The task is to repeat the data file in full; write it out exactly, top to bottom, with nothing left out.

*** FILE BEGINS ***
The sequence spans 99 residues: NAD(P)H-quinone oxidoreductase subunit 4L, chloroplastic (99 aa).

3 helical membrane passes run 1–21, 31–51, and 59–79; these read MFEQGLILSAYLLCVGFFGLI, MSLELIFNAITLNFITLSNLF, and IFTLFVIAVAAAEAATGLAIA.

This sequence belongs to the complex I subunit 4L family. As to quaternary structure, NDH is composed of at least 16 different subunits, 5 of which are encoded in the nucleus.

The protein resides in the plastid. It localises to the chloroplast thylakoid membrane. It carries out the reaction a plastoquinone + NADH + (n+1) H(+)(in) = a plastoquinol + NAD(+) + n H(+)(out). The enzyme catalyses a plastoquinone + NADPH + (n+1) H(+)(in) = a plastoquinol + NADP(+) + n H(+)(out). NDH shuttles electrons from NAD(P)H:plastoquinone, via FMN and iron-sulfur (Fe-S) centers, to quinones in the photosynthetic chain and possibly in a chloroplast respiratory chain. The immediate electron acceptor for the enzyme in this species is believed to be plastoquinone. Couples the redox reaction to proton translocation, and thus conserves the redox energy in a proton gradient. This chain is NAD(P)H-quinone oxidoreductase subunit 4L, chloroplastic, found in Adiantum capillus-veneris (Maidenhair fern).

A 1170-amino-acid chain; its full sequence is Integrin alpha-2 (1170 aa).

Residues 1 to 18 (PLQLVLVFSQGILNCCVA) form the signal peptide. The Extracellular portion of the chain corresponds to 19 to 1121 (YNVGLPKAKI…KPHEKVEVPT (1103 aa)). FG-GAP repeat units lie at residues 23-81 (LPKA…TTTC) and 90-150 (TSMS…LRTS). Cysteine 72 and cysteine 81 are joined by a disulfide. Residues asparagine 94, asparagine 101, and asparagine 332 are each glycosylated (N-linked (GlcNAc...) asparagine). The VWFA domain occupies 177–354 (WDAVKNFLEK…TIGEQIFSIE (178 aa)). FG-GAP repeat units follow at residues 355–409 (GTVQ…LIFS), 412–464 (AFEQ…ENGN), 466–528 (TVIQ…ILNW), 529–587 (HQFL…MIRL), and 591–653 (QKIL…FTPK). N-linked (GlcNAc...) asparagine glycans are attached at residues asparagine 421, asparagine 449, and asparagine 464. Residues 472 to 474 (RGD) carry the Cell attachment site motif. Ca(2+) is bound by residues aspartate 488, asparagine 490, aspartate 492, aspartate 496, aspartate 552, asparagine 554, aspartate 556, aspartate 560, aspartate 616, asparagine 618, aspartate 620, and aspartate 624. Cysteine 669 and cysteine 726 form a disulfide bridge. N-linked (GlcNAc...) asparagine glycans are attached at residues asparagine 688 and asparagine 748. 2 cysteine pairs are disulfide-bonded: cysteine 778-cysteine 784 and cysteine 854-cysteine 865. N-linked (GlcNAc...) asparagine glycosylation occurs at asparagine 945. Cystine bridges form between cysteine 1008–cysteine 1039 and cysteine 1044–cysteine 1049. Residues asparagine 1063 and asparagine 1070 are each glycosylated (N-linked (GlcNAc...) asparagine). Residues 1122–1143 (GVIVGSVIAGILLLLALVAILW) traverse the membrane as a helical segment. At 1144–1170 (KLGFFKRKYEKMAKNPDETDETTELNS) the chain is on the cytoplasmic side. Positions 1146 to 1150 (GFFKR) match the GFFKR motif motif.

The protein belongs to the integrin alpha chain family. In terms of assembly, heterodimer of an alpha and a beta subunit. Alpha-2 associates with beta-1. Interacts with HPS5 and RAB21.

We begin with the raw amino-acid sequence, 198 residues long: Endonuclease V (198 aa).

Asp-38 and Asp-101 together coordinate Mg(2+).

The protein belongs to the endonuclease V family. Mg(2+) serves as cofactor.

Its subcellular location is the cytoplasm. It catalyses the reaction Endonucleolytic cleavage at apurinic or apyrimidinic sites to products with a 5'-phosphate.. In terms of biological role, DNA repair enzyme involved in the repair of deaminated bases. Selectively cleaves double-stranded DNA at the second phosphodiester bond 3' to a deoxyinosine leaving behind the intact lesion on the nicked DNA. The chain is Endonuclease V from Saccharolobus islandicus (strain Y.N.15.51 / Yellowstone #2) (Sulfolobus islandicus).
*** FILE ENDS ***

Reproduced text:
The sequence spans 99 residues: NAD(P)H-quinone oxidoreductase subunit 4L, chloroplastic (99 aa).

3 helical membrane passes run 1–21, 31–51, and 59–79; these read MFEQGLILSAYLLCVGFFGLI, MSLELIFNAITLNFITLSNLF, and IFTLFVIAVAAAEAATGLAIA.

This sequence belongs to the complex I subunit 4L family. As to quaternary structure, NDH is composed of at least 16 different subunits, 5 of which are encoded in the nucleus.

The protein resides in the plastid. It localises to the chloroplast thylakoid membrane. It carries out the reaction a plastoquinone + NADH + (n+1) H(+)(in) = a plastoquinol + NAD(+) + n H(+)(out). The enzyme catalyses a plastoquinone + NADPH + (n+1) H(+)(in) = a plastoquinol + NADP(+) + n H(+)(out). NDH shuttles electrons from NAD(P)H:plastoquinone, via FMN and iron-sulfur (Fe-S) centers, to quinones in the photosynthetic chain and possibly in a chloroplast respiratory chain. The immediate electron acceptor for the enzyme in this species is believed to be plastoquinone. Couples the redox reaction to proton translocation, and thus conserves the redox energy in a proton gradient. This chain is NAD(P)H-quinone oxidoreductase subunit 4L, chloroplastic, found in Adiantum capillus-veneris (Maidenhair fern).

A 1170-amino-acid chain; its full sequence is Integrin alpha-2 (1170 aa).

Residues 1 to 18 (PLQLVLVFSQGILNCCVA) form the signal peptide. The Extracellular portion of the chain corresponds to 19 to 1121 (YNVGLPKAKI…KPHEKVEVPT (1103 aa)). FG-GAP repeat units lie at residues 23-81 (LPKA…TTTC) and 90-150 (TSMS…LRTS). Cysteine 72 and cysteine 81 are joined by a disulfide. Residues asparagine 94, asparagine 101, and asparagine 332 are each glycosylated (N-linked (GlcNAc...) asparagine). The VWFA domain occupies 177–354 (WDAVKNFLEK…TIGEQIFSIE (178 aa)). FG-GAP repeat units follow at residues 355–409 (GTVQ…LIFS), 412–464 (AFEQ…ENGN), 466–528 (TVIQ…ILNW), 529–587 (HQFL…MIRL), and 591–653 (QKIL…FTPK). N-linked (GlcNAc...) asparagine glycans are attached at residues asparagine 421, asparagine 449, and asparagine 464. Residues 472 to 474 (RGD) carry the Cell attachment site motif. Ca(2+) is bound by residues aspartate 488, asparagine 490, aspartate 492, aspartate 496, aspartate 552, asparagine 554, aspartate 556, aspartate 560, aspartate 616, asparagine 618, aspartate 620, and aspartate 624. Cysteine 669 and cysteine 726 form a disulfide bridge. N-linked (GlcNAc...) asparagine glycans are attached at residues asparagine 688 and asparagine 748. 2 cysteine pairs are disulfide-bonded: cysteine 778-cysteine 784 and cysteine 854-cysteine 865. N-linked (GlcNAc...) asparagine glycosylation occurs at asparagine 945. Cystine bridges form between cysteine 1008–cysteine 1039 and cysteine 1044–cysteine 1049. Residues asparagine 1063 and asparagine 1070 are each glycosylated (N-linked (GlcNAc...) asparagine). Residues 1122–1143 (GVIVGSVIAGILLLLALVAILW) traverse the membrane as a helical segment. At 1144–1170 (KLGFFKRKYEKMAKNPDETDETTELNS) the chain is on the cytoplasmic side. Positions 1146 to 1150 (GFFKR) match the GFFKR motif motif.

The protein belongs to the integrin alpha chain family. In terms of assembly, heterodimer of an alpha and a beta subunit. Alpha-2 associates with beta-1. Interacts with HPS5 and RAB21.

We begin with the raw amino-acid sequence, 198 residues long: Endonuclease V (198 aa).

Asp-38 and Asp-101 together coordinate Mg(2+).

The protein belongs to the endonuclease V family. Mg(2+) serves as cofactor.

Its subcellular location is the cytoplasm. It catalyses the reaction Endonucleolytic cleavage at apurinic or apyrimidinic sites to products with a 5'-phosphate.. In terms of biological role, DNA repair enzyme involved in the repair of deaminated bases. Selectively cleaves double-stranded DNA at the second phosphodiester bond 3' to a deoxyinosine leaving behind the intact lesion on the nicked DNA. The chain is Endonuclease V from Saccharolobus islandicus (strain Y.N.15.51 / Yellowstone #2) (Sulfolobus islandicus).